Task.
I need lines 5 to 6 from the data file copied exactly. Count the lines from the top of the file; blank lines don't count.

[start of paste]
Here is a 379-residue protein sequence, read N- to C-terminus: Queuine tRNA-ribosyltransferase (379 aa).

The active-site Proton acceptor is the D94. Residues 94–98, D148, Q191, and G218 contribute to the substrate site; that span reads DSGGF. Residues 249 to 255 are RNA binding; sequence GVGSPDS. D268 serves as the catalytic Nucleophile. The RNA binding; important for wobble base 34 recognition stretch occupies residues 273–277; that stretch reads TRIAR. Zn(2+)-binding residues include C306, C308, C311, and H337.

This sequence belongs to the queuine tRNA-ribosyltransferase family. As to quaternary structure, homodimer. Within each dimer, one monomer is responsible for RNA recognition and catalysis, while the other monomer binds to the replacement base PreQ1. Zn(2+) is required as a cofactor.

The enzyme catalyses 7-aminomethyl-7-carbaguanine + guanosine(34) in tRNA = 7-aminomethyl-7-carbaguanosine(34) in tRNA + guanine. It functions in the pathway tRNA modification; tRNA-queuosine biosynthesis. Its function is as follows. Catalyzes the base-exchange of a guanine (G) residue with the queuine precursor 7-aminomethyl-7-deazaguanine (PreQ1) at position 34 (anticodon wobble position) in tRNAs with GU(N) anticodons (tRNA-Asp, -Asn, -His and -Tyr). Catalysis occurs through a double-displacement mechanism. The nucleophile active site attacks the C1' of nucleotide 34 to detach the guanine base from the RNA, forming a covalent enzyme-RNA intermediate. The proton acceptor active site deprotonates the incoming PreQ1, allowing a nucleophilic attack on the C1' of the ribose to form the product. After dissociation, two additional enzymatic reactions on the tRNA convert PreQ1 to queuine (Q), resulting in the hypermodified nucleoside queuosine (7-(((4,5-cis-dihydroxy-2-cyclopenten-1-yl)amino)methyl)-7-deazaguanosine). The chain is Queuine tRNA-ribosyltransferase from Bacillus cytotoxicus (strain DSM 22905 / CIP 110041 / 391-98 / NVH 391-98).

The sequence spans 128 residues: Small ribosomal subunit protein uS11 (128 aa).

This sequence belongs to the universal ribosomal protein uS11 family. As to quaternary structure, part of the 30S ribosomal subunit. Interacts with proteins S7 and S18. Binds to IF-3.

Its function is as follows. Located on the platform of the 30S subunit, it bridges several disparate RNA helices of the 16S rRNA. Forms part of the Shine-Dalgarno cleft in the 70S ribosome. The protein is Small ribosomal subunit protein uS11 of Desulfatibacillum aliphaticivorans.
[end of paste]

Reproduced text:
The sequence spans 128 residues: Small ribosomal subunit protein uS11 (128 aa).

This sequence belongs to the universal ribosomal protein uS11 family. As to quaternary structure, part of the 30S ribosomal subunit. Interacts with proteins S7 and S18. Binds to IF-3.